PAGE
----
Tags

, , , , ,

Epictetus (55-135 CE) Enchiridion
A manual for living a contented life
Rendered by Charles Scamahorn (1935- ) 2014

Paragraph 31

It is important to have a proper piety toward society’s gods, its ideas of justice, and whatever it is that created our universe. These are entities that we exist within, and we have no choice but to acquiesce to their demands as ideal judgments of how things ought to be. The more willingly we accept these as fixed facts the easier it is for us to achieve tranquility. With these thoughts in mind you will never feel abandoned by reality or your society. Of course this submission is impossible unless you choose to renounce your judgment of them and their actions as morally good or bad. We must reserve our moral judgments for what is within our power to personally influence. When you judge things outside of your control as good or bad, you prepare yourself for failure, disappointment, pain, anger and hatred of those things when they don’t conform to your wishes. Every animal, man included, naturally moves away from things that are painful, and then anticipates and avoids what caused the pain, and he moves toward things that are pleasureful, and then anticipates and seeks what caused the pleasure. A man can not approach a thing that he thinks will cause him pain any more than he can approach the pain itself, and he can not avoid approaching a thing that he thinks will bring him pleasure any more than he can avoid the pleasure itself. Without these considerations in mind a son may abuse his father when the father doesn’t give him what he wants, and he hates his father for being a tyrant. Thus too, a farmer, sailor, merchant or widower may hate the world and its behavior and its laws when things are taken away, but when those people have good fortune they will show piety; but when such a man chooses to have desires and aversions he must also accept the responsibility of having pious duties and give customary libations, sacrifices and first-fruits in a pure and obedient way that is never slovenly, careless, or cheap.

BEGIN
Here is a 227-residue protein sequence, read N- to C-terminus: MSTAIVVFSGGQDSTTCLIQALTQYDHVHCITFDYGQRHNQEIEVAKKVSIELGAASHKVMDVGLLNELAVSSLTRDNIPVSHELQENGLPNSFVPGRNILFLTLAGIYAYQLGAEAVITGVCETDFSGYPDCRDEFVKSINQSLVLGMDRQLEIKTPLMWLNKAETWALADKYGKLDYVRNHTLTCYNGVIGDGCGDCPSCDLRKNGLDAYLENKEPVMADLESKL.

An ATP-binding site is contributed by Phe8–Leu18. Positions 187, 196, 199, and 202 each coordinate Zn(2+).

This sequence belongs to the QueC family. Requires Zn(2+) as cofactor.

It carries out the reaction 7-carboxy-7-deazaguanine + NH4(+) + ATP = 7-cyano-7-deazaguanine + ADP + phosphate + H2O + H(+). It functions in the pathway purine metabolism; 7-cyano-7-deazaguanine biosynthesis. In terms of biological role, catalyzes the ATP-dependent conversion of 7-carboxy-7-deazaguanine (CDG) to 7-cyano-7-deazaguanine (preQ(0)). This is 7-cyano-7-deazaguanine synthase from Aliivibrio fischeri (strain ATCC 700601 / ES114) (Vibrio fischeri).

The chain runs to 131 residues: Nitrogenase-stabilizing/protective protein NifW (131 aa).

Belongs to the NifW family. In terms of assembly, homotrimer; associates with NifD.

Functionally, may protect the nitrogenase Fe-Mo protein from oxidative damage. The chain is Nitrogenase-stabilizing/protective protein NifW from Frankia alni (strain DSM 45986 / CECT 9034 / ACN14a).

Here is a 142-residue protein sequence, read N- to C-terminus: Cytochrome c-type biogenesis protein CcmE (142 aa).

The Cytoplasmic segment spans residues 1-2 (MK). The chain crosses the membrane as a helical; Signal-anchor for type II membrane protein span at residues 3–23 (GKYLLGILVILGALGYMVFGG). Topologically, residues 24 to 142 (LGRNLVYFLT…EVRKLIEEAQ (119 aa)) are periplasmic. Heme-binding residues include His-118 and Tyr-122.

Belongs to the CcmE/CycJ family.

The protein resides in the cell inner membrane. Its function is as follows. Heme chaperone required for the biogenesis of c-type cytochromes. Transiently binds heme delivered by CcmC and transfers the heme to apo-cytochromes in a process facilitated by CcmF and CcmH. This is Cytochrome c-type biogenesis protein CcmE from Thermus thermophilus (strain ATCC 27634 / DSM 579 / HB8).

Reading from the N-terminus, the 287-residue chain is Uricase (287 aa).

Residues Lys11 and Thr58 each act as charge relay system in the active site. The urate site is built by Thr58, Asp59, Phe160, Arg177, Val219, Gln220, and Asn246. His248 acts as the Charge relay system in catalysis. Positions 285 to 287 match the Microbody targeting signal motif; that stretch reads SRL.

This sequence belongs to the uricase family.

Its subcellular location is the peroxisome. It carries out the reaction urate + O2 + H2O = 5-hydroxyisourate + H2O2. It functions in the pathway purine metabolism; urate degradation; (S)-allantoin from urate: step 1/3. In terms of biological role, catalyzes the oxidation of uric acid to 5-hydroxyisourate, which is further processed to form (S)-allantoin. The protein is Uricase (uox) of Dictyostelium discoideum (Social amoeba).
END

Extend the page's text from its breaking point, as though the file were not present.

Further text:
COMMENTS

There is an obvious but subtle idea that Epictetus states, that our modern psychologists seem to have trouble stating clearly, and that is the natural avoidance of the anticipated source of pain as much as the pain itself. It is now thought of as a free-floating source of tension, sometimes called a neurosis, where a person has fears that are anticipatory of an actual experience. It is similar to the century-old Pavlov experiments with dogs salivating at a bell in anticipation of food, except in this case there are no external bells, only imagined inner ones, creating worries. But, Epictetus goes to the core of that problem and deals with a man’s relationship with functionally fixed realities, rather than treating symptoms, the internalized ringing bells. He states that when we recognize that nearly everything outside of ourselves is outside of our control, or even influence, that then we may relate to them as non-moral facts. Those things are simply what they are, and we are compelled to relate to them as they are, and not as we would wish them to be, and they are to be judged as being neither good nor bad. Every day the sun rises, and it’s then our community begins their daily activities, and even if we want to sleep we must adjust our routine to theirs. Many other things may not be conforming to our current whims, but when we accept them as a fixed fact beyond our influence, we can go about our business comfortably in alignment with them and thus retain our tranquility. Our tranquility is more easily maintained when we are content with the world, and we can be content with the world when we accept it as it is rather than as we might wish it to be.

Advertisements